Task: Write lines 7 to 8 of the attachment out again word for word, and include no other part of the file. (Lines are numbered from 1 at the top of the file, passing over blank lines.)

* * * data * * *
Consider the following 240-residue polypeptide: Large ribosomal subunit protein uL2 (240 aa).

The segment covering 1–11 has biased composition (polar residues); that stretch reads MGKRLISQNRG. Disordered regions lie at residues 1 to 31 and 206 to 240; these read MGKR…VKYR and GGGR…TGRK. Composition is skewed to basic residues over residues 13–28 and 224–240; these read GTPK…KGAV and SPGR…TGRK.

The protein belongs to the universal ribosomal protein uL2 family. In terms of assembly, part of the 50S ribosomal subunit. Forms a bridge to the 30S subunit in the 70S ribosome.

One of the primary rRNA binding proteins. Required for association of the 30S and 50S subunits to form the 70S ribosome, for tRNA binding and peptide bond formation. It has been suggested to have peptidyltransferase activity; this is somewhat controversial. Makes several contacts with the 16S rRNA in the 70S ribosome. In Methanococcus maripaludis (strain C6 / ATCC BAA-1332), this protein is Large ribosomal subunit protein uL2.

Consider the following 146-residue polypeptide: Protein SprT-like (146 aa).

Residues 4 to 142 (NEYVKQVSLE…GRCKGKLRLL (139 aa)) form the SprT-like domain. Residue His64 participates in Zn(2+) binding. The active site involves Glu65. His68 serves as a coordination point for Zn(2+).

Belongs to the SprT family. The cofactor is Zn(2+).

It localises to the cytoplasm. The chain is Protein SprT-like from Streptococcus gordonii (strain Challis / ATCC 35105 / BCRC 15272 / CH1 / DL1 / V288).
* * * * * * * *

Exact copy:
Belongs to the SprT family. The cofactor is Zn(2+).

It localises to the cytoplasm. The chain is Protein SprT-like from Streptococcus gordonii (strain Challis / ATCC 35105 / BCRC 15272 / CH1 / DL1 / V288).